The Indian Navy is considering to offer a decommissioned Sea Harrier fighter plane to the city after having gifted a Tupolov-142 for setting up an aircraft museum at New Town here, a senior official said on Tuesday.
The West Bengal government is setting up a museum featuring the ‘Albatross’ and it is likely to be thrown open to the public by mid-2020, Naval Officer-in-charge, Bengal Area, Commodore Suprobho De told newspersons on the eve of the Navy Day here.
“A TU-142 aircraft has been handed over by the Navy to M/S Taneja Aerospace on November 15 for dismantling, transportation and reassembly towards setting up a TU museum at Kolkata,” he said.
De said preparatory activities at the site has been commenced by the state government and land has been cleared of encroachment and flattened for the Tupolov-142 aircraft museum, which will be the second of its kind in the country after Vishakhapatnam.
Commodore De said the aircraft is likely to arrive in the city by January next year. The Navy is also considering to offer a decommissioned Sea Harrier plane to the city during future talks with the state government, he said.
Vishakhapatnam authorities have already got a Sea Harrier plane from the Navy and is likely to set up a museum in the lines of the existing TU-142 museum and Kursura submarine there, which have proved to be major tourist attractions.
The Navy retired the British-made Sea Harrier fighters in 2016 after a distinguished service since their induction in December, 1983.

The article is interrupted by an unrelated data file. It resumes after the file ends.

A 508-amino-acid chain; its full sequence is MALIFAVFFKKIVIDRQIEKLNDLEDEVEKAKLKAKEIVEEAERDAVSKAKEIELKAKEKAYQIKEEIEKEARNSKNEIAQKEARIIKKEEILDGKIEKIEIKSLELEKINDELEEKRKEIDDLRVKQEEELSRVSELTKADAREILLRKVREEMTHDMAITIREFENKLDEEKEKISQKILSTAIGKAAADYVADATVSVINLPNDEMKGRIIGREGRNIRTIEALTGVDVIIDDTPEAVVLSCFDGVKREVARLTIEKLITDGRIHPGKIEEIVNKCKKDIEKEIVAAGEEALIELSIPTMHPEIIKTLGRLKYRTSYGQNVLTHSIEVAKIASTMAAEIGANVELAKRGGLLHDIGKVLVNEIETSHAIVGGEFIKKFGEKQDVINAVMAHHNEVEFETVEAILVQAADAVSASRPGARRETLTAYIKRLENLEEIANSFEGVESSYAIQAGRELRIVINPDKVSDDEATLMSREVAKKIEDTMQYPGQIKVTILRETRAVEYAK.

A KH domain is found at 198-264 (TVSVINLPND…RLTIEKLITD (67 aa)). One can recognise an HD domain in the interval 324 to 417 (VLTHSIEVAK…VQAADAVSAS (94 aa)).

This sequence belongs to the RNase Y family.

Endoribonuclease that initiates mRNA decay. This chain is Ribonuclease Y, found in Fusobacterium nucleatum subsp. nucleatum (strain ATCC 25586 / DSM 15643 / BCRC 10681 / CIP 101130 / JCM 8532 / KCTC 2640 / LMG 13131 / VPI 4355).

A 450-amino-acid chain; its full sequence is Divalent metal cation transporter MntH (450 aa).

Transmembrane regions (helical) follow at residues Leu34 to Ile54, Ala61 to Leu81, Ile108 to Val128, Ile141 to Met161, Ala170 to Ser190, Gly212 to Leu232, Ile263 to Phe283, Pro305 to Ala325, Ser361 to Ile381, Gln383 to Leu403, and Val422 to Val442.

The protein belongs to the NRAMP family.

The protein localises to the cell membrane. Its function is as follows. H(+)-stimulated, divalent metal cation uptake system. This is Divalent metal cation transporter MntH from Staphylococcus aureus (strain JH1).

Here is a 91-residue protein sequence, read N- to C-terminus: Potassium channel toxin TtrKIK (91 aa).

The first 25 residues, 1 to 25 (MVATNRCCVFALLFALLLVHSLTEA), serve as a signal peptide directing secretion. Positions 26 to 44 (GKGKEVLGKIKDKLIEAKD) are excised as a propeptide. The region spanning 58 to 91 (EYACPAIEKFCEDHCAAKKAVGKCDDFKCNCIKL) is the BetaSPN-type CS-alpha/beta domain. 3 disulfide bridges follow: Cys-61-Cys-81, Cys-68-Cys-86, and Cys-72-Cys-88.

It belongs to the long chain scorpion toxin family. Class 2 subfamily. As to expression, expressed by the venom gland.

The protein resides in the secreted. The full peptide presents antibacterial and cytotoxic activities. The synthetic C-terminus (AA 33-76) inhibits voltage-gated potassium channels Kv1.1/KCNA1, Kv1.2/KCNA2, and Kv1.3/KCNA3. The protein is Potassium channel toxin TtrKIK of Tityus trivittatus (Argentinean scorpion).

Regarding the upcoming TU-142 museum at New Town here, a Navy officer said “we have been assured that the museum in Kolkata will have more attractions than that at Vishakhapatnam”.
The officer said that a team of West Bengal government officials recently visited the TU-142 museum at the Andhra Pradesh beach resort town.
While the aircraft has been provided by the Navy, expenses for dismantling and transporting the plane from Tamil Nadu and then reassembling it here would be borne by the state government.
There will be a mannequin resembling a pilot in the cockpit and visitors can see the machinery, bombs, torpedoes and gunner compartments of the plane as they walk through the aircraft museum, a Navy officer said.
The Indian Navy’s workhorse long-range maritime patrol and anti-submarine aircraft TU-142M was de-inducted in March 2018 after 29 years of accident-free service. The Russian-made turboprop aircraft with four engines and eight propellers, aptly named the ‘Albatross’, was inducted into he Indian Navy in 1988.
Source: The Economic Times